### Third Weekend

[edit | edit source]**Playdough Igloo Attempt**

Attempt three for igloo construction was successful and produced the resulted shown below. Click here to find more detail on the construction process.

**The Finished Igloo in Google Sketch Up**

**Styrofoam Igloo Attempt**

The Styrofoam cutter worked fairly well at the start. The blocks were misshapen, but precision cuts could have been made when shaping the blocks. The wire stopped heating up after the rectangular shape of the blocks were formed, but before they were shaped to fit together properly.

### Weekend Four

[edit | edit source]*Sugar Cube*

Two more attempts with sugar cubes were made using maple syrup as a bonding agent. Unfortunately these attempts were unsuccessful. You can find additional photos for attempt 1 here and attempt 2 here.

*Igloo Math*

Using Ti-Nspire CAS student software we made the images below. We also used this software to help find the appropriate formulas for our igloo and make the "Igloo Math" Tutorial found in the tutorial section.

These formulas assume an 8ft height and 7ft diameter in the base. These were our final igloo dimensions.

## Decision List

[edit | edit source]## Material List

[edit | edit source]**Playdough Igloo:**

8 cups flour

8 cups warm water

4 cups salt

8 Tablespoons vegetable oil

4 Tablespoons cream of tartar (optional for improved elasticity)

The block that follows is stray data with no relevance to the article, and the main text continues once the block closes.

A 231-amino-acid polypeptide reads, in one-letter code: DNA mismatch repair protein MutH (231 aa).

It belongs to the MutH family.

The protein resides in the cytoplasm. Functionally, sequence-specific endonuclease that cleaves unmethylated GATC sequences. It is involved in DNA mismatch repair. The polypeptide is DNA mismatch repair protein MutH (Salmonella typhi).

Bowl, Spatula, Pot, Knife, Ruler, Dough Roller, and Flat surface

Estimated cost: $10

**Sugar Cube Igloo:**

Sugar Cubes

Maple Syrup

Paper Plate

Estimated cost: $6

**Styrofoam Igloo:**

Styrofoam

Styrofoam Cutter (from engineering lab)

Cardboard base

Estimated cost: $8

**Cork Igloo:**

Cork Board

Knife

Estimated cost: $8

**3D Igloo:**

Google Sketch-up

Estimated cost: $Free

At this point future purchases are not identified. The next team will need to determine a construction material for a full scale model and purchase it.

## Software List

[edit | edit source]GoogleSketchUp

Ti-Nspire CAS Student Software

## Time

[edit | edit source]36.4 Hours

## Tutorials

[edit | edit source] How to Make an Igloo with Playdough

Igloo Math Tutorial

## Next Steps

[edit | edit source]**Math**: The next team needs to find a formula that will determine block count for each layer and ideally for the whole igloo. Also, It would be best to addapt the 2D formulas to the 3D formula. This will help especially for 3D modeling. Finally. Take our formulas to the math department to see if a natural pattern can be found. Math of the Golden triangle is a good place to start.**Location**: Determining where to place a full scale igloo is another task that needs to be done.

**Full Scale**: A construction material and logistics need to be determined for a full scale igloo.

**Follow Up**: It might be good to follow up with culinary department to see if they might have the means to help build and ice/artificial snow model to see what it might be like working with snow as a material.

**3D CAD Model**: A 3D model has been created with GoogleSketchup but it is not to scale or accurate. Ideally a CAD model would be the best to work with and give the best visuals for construction.